05 Mar Car Repair with a Difference: After 25 years, Alternative Auto Care Continues on a Road Less Traveled
Originally published in Short North Gazette, December, 2008 by Dennis Fiely
The fact that Alternative Auto Care (AAC) remains “alternative” after 25 years in business reflects how little the car repair industry has changed since Michael Jackson reigned as the King of Pop and the United States invaded Grenada.
The shop, near the corner of Fifth and Hunter Avenues, has remained female owned and operated for a quarter-century of feminist stagnation in which women have continued to make up less than one percent of the nation’s car mechanics.
“This just isn’t a field that women have gone into,” said Chris Cozad, a master certified technician and the owner of AAC. “We’ve done a poor job of recruiting them.”
The industry’s “grease monkey” image, poor customer service, and small-business exclusion from minority hiring incentives have combined to discourage women from pursuing careers under the hood. The neighborhood garage is one place where the glass ceiling has been replaced by a shatterproof windshield.
It’s a shame, said Cozad, because automotive technology offers a rewarding trade to working-class women who may not have the means or inclination for a college education. “The work is very gratifying: If it’s broke, I fix it,” she said. “It’s also very challenging, like trying to solve a puzzle. There is always something new to learn. It’s never boring.”
Even though she is a longtime community activist for gay, lesbian, bisexual and transgender issues, Cozad crashed the good old boys’ club out of necessity more than a pioneering spirit. The 53-year-old Clintonville resident decided to turn her avocation into a vocation when she opened a one-car residential shop “on a whim” near the Ohio State University campus after having been fired as a McDonald’s manager for what she suspects was her sexual orientation.
“At the time, I was just trying to survive,” she said. “I needed a job and I was fed up with working for somebody else. I never thought of this as a lifelong career choice.”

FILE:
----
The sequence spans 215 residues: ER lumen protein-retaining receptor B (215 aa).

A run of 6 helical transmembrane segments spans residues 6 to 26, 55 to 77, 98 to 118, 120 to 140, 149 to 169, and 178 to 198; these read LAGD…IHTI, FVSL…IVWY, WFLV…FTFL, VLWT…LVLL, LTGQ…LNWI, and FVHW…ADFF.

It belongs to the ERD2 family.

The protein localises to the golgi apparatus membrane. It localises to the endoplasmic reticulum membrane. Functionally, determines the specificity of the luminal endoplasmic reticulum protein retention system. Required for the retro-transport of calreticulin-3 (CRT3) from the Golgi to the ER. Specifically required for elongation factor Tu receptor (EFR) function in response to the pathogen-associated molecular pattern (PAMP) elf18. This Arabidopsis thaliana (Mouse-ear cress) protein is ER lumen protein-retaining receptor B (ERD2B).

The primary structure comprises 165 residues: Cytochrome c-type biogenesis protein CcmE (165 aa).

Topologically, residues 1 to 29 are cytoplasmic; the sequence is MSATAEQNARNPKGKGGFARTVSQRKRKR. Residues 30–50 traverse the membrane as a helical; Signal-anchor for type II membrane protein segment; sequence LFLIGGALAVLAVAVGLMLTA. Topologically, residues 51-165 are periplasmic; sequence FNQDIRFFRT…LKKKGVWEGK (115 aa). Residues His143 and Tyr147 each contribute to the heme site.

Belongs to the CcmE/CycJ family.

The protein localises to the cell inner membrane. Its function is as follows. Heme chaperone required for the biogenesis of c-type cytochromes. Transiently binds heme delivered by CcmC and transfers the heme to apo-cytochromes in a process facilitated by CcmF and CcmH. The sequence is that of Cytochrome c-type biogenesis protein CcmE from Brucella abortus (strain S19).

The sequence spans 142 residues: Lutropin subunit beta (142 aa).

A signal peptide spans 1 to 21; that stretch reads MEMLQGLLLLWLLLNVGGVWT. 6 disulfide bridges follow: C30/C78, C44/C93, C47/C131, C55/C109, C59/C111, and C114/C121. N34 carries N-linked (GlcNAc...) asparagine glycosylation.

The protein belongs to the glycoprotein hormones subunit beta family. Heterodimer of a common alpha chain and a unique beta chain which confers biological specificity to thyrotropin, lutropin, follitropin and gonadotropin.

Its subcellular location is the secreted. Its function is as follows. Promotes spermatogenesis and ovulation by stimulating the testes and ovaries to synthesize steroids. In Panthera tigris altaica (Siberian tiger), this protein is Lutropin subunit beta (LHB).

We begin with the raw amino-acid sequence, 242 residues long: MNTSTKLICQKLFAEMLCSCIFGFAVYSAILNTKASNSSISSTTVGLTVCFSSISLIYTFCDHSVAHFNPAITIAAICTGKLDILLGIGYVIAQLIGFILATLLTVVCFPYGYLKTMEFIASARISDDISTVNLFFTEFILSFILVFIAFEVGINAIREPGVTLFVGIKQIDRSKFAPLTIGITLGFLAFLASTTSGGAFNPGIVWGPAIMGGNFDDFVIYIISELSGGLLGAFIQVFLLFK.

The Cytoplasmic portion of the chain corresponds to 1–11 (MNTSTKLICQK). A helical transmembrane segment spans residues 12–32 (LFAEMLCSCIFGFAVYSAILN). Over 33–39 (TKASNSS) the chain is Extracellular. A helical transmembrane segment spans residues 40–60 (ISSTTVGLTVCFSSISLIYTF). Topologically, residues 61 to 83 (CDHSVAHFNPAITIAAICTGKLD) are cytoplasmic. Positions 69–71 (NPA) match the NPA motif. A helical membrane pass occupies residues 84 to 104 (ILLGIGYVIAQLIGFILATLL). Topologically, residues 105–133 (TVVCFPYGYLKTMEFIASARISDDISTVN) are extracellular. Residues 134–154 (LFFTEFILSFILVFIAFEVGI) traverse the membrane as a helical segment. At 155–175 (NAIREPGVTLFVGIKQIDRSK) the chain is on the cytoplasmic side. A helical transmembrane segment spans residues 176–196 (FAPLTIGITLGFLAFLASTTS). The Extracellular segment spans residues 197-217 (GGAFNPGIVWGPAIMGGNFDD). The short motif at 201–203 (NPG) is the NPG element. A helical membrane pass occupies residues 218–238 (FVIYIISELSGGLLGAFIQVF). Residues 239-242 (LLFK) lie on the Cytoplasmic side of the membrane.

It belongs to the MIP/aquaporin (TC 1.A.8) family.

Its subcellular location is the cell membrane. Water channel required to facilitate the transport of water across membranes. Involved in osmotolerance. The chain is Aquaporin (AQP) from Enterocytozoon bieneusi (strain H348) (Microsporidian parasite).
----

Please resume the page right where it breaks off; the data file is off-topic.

Her experience was strictly grassroots. She learned the trade trying to keep her 1969 AMC Rebel running while a student at Hiram College. Before long, she was working on friends’ cars. “My first location was really on the street,” she said.
Cozad established her first commercial shop in Harrison West, where she operated AAC for more than 20 years until moving in June of 2006 to her new site – a four-car garage and office.
“I love this location,” Cozad said. “I get a lot more neighborhood and drive-by business. The building is more visible, easier to find and it is not full of 20 years’ worth of grease and junk. My landlord remodeled it to suit me. The downsides are that is smaller and does not have a big parking lot.”
Her staff includes shop manager Jen Hoover, technician Rodney Harris and apprentice Constance Taylor. Cozad, Hoover and Harris hold certifications from the National Institute of Automotive Service Excellence, a nonprofit organization that tests mechanics.
They abide by Cozad’s founding principles that strive to reverse the negative public perception of car shops as repositories of dishonesty, pollution and customer complaints. The “alternative” in Alternative Auto Care encompasses more than gender equity.
“Auto mechanics have terrible reputations,” Cozad said. “Surveys have identified them as among the least trusted professionals, along with attorneys. Certainly people do get ripped off, but there is also an awful lot of incompetence. Cars today have up to eight or 10 computer systems on board and some mechanics simply are not up to speed on the technology. It’s not even easy to change your own oil anymore. The profession requires a lot of continuing education.”
Cozad not only receives that education, she gives it as an auto service instructor at Columbus State Community College, where she impresses upon students the need to deliver quality work at a fair price.